Bobay meets one-on-one with patients to tailor a healthy eating plan to best meet each patient’s individual needs. They work together to take into account any medical conditions, financial and/or physical limitations, and their goals, often pertaining to achieving a healthier weight. Anyone interested in setting up an appointment can speak to his or her doctor about obtaining an order to see a registered dietitian.

Another important aspect of maintaining a healthy heart is avoiding smoking – or quitting, if you’re already a smoker. Periodically, the hospital offers a free smoking cessation course at the hospital. It’s the American Lung Association’s Freedom From Smoking course, and it helps equip smokers with strategies to cope with stress and ways to change behaviors. For more information, you can call 260-355-3209.   

Heart health is also a part of the hospital’s upcomiang Healthy Steps health and wellness fair at Parkview Huntington Hospital on Saturday, April 14, from 7 to 11 a.m. Healthy snacking tips are provided and people can get information on membership in the Adult Fitness Center and the weekly senior exercise class. People also can get a free blood pressure check. HeartSmart CT scans (to check for early heart disease) are also available by appointment that day for $50. People can call 355-3400 to make an appointment. If your doctor has recommended you have blood work done, you can take advantage of reduced-cost lab tests that day, too.

Bobay also is involved with community organizations such as the Huntington County Health & Wellness Coalition, which meets regularly with the goal of increasing access to healthy food, active living opportunities, and mental well-being. The organization can be found on Facebook: search for Health & Wellness Coalition Huntington County.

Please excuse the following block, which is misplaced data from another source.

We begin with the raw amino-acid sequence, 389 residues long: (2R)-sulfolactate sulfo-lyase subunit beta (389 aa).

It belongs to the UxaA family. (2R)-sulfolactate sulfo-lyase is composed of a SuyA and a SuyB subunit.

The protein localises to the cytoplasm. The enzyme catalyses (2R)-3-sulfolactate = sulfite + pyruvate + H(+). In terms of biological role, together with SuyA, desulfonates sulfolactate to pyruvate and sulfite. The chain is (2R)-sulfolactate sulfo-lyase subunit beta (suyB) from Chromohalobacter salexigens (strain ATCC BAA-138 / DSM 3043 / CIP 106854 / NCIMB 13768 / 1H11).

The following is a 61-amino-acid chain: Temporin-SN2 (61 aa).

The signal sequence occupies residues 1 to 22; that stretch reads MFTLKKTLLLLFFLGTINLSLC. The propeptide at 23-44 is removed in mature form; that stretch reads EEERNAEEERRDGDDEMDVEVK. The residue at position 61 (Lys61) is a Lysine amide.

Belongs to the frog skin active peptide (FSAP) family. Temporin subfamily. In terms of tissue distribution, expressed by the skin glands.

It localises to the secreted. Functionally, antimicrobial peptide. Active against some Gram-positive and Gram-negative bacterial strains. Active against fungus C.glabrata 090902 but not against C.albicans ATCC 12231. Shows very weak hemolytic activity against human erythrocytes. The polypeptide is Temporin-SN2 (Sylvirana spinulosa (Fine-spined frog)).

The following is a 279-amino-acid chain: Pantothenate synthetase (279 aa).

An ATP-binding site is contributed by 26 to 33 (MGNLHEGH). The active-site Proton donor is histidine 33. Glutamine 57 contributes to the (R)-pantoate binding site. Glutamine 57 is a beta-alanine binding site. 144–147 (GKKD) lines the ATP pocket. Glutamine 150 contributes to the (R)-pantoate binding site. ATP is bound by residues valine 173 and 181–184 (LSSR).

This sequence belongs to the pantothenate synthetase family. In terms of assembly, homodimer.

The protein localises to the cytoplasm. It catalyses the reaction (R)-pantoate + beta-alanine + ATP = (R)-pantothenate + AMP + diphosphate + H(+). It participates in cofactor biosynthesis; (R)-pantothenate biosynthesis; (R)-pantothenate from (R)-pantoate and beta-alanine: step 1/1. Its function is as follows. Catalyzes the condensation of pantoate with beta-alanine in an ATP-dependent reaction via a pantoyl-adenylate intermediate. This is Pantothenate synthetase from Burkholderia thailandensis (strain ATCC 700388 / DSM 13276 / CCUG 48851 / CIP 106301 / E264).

Lisa Leist, wellness coach and personal trainer at Parkview Huntington Family YMCA, said exercise is important because it helps keep blood flowing, makes the heart more efficient and keeps arteries working.

“A healthy heart helps with longevity of life. A diet in greens and fruits is good for the heart,” Leist said.

She said the Y has several classes that help to get the heart going including cardio, zumba, and cycling and offers a walking track.

“It’s good to bring awareness to your level of activity and physical fitness status,” Leist said.

Recommended Exercise

For Overall Cardiovascular Health:

At least 30 minutes of moderate-intensity aerobic activity at least 5 days per week for a total of 150 minutes

OR at least 25 minutes of vigorous aerobic activity at least 3 days per week for a total of 75 minutes

OR a combination of moderate- and vigorous-intensity aerobic activity

AND moderate to high-intensity muscle-strengthening activity at least 2 days per week for additional health benefits.

For Lowering Blood Pressure and Cholesterol:

An average of 40 minutes of moderate to vigorous-intensity aerobic activity 3 or 4 times per week

Source: Megan Bobay, Parkview Huntington Hospital dietician